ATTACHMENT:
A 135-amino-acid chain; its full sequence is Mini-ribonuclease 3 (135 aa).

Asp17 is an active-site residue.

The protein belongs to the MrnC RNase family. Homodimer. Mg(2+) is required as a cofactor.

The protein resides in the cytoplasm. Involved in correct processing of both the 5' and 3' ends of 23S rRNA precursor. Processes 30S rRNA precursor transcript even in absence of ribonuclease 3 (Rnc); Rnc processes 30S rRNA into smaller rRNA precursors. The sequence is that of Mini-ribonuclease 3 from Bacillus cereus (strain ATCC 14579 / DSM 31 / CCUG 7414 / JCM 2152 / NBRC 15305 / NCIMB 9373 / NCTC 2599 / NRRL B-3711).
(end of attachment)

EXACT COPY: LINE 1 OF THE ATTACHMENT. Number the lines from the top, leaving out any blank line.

A 135-amino-acid chain; its full sequence is Mini-ribonuclease 3 (135 aa).